System Thinking Example

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Introduction to Systems Thinking
Daniel Aronson

Systems thinking has its foundation in the field of system dynamics, founded in 1956 by MIT professor Jay Forrester. Professor Forrester recognized the need for a better way of testing new ideas about social systems, in the same way we can test ideas in engineering. Systems thinking allows people to make their understanding of social systems explicit and improve them in the same way that people can use engineering principles to make explicit and improve their understanding of mechanical systems.

The Systems Thinking Approach

The approach of systems thinking is fundamentally different from that of traditional forms of analysis. Traditional analysis focuses on the separating the individual pieces of what is being studied; in fact, the word "analysis" actually comes from the root meaning "to break into constituent parts." Systems thinking, in contrast, focuses on how the thing being studied interacts with the other constituents of the system—a set of elements that interact to produce behavior—of which it is a part. This means that instead of isolating smaller and smaller parts of the system being studied, systems thinking works by expanding its view to take into account larger and larger numbers of interactions as an issue is being studied. This results in sometimes strikingly different conclusions than those generated by traditional forms of analysis, especially when what is being studied is dynamically complex or has a great deal of feedback from other sources, internal or external.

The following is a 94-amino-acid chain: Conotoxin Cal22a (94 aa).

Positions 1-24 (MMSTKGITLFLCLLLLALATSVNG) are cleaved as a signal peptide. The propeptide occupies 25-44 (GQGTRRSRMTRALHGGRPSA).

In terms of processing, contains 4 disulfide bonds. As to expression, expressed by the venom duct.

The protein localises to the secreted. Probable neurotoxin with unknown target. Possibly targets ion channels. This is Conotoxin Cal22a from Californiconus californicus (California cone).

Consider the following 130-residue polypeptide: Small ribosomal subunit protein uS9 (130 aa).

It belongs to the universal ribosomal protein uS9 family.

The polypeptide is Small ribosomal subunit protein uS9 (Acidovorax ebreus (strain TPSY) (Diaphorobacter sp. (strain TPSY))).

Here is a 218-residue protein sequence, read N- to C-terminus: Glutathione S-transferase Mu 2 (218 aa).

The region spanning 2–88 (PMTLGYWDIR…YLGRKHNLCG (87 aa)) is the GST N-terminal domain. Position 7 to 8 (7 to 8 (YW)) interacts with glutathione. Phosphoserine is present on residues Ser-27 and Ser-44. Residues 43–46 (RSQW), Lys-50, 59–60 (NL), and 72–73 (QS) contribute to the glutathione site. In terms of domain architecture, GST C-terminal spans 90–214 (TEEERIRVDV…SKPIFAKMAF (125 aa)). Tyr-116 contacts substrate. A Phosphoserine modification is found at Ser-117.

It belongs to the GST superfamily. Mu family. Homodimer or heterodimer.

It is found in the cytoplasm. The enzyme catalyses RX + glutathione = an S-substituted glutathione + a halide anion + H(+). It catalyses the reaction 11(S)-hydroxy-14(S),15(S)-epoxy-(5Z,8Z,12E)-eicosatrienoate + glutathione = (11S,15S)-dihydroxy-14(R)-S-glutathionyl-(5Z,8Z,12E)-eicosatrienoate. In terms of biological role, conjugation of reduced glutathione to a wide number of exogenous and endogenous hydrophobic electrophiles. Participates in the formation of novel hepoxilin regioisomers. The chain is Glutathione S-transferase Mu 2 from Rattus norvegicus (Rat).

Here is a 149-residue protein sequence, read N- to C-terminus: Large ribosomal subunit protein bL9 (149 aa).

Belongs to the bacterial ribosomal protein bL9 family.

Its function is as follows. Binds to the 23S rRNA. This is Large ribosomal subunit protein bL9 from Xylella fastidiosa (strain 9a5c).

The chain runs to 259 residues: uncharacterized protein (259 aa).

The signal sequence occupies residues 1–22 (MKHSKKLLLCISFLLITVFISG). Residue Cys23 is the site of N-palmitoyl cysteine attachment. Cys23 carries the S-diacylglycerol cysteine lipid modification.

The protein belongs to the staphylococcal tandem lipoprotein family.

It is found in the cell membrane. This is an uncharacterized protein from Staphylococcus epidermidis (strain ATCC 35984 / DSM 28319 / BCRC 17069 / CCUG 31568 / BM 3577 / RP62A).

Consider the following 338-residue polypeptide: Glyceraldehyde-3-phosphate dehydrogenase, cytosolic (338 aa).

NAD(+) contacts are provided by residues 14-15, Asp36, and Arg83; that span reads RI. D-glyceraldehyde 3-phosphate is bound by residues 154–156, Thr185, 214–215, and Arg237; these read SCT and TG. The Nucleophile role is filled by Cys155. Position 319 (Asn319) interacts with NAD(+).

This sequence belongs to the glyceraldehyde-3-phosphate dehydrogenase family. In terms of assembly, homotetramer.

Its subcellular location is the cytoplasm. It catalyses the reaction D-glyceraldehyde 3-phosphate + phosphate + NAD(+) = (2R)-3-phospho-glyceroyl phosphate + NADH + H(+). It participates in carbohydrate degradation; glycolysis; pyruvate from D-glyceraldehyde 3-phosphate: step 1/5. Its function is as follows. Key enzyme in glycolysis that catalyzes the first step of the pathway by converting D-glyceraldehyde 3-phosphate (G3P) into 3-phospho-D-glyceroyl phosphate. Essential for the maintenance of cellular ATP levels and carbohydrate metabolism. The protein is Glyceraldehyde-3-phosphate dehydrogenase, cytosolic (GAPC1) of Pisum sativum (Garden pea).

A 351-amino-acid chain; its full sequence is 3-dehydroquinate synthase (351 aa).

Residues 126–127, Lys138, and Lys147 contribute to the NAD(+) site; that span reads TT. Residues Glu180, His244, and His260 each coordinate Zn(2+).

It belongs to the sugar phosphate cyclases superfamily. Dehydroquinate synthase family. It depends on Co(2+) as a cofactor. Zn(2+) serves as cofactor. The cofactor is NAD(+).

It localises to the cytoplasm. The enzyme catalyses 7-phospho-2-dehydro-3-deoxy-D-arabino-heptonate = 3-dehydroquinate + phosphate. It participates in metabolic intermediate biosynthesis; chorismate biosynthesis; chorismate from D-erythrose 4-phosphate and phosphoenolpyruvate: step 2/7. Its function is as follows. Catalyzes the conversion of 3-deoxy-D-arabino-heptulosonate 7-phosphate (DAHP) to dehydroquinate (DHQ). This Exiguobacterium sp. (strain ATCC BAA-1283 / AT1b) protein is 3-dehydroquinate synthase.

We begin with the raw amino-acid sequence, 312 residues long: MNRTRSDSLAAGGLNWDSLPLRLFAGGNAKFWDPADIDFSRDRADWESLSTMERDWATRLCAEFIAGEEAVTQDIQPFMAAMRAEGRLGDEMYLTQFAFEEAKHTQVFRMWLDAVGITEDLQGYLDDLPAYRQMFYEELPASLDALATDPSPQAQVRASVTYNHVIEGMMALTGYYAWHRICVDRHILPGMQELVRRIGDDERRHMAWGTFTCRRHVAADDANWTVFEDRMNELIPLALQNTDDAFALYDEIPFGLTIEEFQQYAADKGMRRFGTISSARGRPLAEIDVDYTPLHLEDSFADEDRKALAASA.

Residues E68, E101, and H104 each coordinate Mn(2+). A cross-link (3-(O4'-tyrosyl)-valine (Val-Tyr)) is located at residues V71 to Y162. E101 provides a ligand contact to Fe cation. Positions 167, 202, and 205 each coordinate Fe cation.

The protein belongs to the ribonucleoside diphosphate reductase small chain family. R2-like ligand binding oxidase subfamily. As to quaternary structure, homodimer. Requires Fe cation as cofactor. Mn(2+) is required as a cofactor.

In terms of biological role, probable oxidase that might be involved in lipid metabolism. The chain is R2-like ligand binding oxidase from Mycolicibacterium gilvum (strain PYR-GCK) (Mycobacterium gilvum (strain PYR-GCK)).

The character of systems thinking makes it extremely effective on the most difficult types of problems to solve: those involving complex issues, those that depend a great deal dependence on the past or on the actions of others, and those stemming from ineffective coordination among those involved. Examples of areas in which systems thinking has proven its value include:

Complex problems that involve helping many actors see the "big picture" and not just their part of it Recurring problems or those that have been made worse by past attempts to fix them Issues where an action affects (or is affected by) the environment surrounding the issue, either the natural environment or the competitive environment Problems whose solutions are not obvious

Use of Systems Thinking

An example that illustrates the difference between the systems thinking perspective and the perspective taken by traditional forms of analysis is the action taken to reduce crop damage by insects. When an insect is eating a crop, the conventional response is to spray the crop with a pesticide designed to kill that insect. Putting aside the limited effectiveness of some pesticides and the water and soil pollution they can cause, imagine a perfect pesticide that kills all of the insects against which it is used and which has no side effects on air, water, or soil. Is using this pesticide likely to make the farmer or company whose crops are being eaten better off?

If we represent the thinking used by those applying the pesticides, it would look like this:

(Reading the Diagram: The arrow indicates the direction of causation - that is, a change in the amount of pesticide applied causes a change in the numbers of insects damaging crops. The letter indicates how the two variables are related: an "s" means they change in the same direction - if one goes up then the other goes up, and an "o" means they change in the opposite direction - if one goes up then the other goes down (or vice versa). This diagram is read "a change in the amount of pesticide applied causes the number of insects damaging crops to change in the opposite direction." The belief being represented here is that "as the amount of pesticide applied increases, the number of insects damaging crops decreases.")

According to this way of thinking, the more pesticide is applied, the fewer insects there will be damaging crops, and the less...
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